Dean called it a "simple act" that cost no money and required no environmental impact reports or endless meetings, yet it "brought joy and improved the quality of life for everyone everyday."

"Our best way to honor him," Dean added, "is to carry out his legacy -- do one simple act of kindness each day. And when you do, whisper the name Joseph Charles in your heart and he will wave."

Charles died March 14 of heart failure at Kaiser Permanente Medical Center in Oakland, and was buried yesterday at Evergreen Cemetery in Oakland.

During his life, he was featured on national television and in People magazine. The city of Berkeley named tennis courts after him and dedicated two days to him, one in 1989 and one in 2001. The New York Times on Wednesday gave his obituary twice as much space as that of Alonzo Decker Jr., the man who turned Black & Decker tools into a household name.

"Like the city in which he lived, Joseph Charles was one of a kind," said the Rev. D. Mark Wilson, pastor of the church. "When they made him, they must have thrown away the mold, because he did what many of us have been afraid of and are still afraid to do."

Charles "wished his neighbors well," said newspaper columnist Martin Snapp. "It's a very small thing, granted, but you and I haven't done as much, have we?"

Though known to the world for waving from the corner of Martin Luther King Jr. Way and Oregon Street, his family and friends revealed other ways in which he enriched their lives, such as the large gumbo dinners that "Daddy Joe" would generously share.

They also spoke of his deep love for his late wife, Flora Shade. He also lost his two sons, but is survived by six grandchildren, eight great- grandchildren and one great-great-granddaughter.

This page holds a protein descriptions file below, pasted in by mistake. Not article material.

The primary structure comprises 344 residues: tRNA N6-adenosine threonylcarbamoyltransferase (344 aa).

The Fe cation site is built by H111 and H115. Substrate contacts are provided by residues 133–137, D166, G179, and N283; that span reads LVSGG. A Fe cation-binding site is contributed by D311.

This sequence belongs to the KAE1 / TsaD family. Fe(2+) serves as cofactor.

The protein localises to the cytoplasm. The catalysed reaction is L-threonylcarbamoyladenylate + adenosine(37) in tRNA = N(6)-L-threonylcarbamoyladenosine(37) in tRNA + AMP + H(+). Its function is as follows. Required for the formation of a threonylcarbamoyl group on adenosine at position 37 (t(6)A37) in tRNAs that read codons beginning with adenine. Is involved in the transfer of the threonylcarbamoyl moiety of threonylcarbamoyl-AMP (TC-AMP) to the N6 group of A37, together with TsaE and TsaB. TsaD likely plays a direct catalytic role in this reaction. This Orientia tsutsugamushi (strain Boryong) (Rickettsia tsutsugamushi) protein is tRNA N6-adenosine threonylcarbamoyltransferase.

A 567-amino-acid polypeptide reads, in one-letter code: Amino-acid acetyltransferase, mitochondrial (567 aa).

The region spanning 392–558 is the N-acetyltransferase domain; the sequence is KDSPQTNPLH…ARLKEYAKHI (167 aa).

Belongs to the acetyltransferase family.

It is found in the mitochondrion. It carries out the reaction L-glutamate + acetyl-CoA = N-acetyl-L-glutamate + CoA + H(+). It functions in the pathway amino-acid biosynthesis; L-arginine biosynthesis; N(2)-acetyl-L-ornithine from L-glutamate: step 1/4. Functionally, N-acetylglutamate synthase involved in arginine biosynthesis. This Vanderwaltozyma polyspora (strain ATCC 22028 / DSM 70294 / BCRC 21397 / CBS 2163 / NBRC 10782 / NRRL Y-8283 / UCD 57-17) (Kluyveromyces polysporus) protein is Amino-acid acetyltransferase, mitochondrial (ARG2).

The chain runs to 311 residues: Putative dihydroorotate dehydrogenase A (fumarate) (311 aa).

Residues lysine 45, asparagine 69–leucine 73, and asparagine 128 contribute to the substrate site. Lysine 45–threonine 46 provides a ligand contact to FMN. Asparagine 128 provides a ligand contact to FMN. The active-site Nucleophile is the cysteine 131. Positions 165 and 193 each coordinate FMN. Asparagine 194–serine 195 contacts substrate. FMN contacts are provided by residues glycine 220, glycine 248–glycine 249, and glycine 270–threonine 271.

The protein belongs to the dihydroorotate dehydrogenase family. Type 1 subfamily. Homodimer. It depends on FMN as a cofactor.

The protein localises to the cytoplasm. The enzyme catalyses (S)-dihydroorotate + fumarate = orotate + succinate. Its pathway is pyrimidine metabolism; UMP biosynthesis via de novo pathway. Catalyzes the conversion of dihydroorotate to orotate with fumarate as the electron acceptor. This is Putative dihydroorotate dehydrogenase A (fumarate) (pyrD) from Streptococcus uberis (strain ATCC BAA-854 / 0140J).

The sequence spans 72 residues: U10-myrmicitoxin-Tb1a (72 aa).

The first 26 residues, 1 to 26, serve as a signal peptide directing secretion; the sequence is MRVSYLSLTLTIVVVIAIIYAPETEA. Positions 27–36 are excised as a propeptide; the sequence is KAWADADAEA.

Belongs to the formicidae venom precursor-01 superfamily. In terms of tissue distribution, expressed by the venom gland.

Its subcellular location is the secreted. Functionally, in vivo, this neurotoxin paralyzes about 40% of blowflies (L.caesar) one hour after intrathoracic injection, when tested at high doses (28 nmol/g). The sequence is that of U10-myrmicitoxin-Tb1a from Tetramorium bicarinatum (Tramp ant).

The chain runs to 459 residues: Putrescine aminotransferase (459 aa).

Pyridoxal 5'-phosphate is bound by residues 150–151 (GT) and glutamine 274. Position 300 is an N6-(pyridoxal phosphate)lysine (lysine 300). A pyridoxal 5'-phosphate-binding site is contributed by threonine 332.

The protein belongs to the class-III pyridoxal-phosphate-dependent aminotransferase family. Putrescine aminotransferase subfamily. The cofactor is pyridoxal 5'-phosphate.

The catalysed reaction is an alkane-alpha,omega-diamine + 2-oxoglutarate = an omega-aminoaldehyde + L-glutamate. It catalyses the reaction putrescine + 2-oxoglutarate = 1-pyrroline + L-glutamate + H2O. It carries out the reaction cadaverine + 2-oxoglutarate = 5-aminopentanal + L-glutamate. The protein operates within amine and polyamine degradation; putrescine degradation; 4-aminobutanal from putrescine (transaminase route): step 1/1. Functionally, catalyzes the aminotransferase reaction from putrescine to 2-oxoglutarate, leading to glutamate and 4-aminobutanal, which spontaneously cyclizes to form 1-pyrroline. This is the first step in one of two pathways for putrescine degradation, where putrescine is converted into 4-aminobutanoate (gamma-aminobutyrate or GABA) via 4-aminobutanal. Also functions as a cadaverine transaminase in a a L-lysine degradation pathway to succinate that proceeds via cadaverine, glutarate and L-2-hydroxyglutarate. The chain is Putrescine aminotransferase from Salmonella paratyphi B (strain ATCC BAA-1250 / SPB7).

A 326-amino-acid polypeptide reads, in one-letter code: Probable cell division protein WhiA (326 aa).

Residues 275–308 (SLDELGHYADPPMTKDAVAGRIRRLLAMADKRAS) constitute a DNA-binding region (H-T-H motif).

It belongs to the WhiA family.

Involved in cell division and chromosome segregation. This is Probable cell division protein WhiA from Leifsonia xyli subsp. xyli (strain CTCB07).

Neighbor Ryan Lee used to pass him every morning and often stopped to talk. "He would always give me strength to go on with my day," Lee said.

When Lee was a boy and needed a project for Black History Month, he turned to Charles, interviewing him over a two-week period. "In those two weeks," Lee said, "I learned more about my black family, culture and heritage than any book in my school taught me."

Alameda County Superior Court Judge Horace Wheatley said Charles' support in his election campaign was worth hundreds of votes. "He held a sign in one hand and waved with the other," Wheatley recalled.

Oakland singer and composer David Glover was moved to write a song about Charles, which he sang yesterday.

A native of Lake Charles, La., Charles was a first baseman for the Lake Charles Black Yankees before he moved to the Bay Area in 1942. He retired as a longshoreman in 1971 after a long career with the Oakland Naval Supply Center.

After yesterday's church service, participants lined up outside the door and waved to his casket as it was carried out. Some, like the Rev. Whitney Lester of Independence Community Church in Oakland, thought Charles might be waving again soon.

"I imagine if they gave Brother Charles the space," Lester had told the congregation, "he'd be out in front of the gates, waving 'Come on! Come on!' "
E-mail Charles Burress at cburress@sfchronicle.com.
neonshades neonshades
51-55, M
1 Response Aug 10, 2010

Thank you Vignette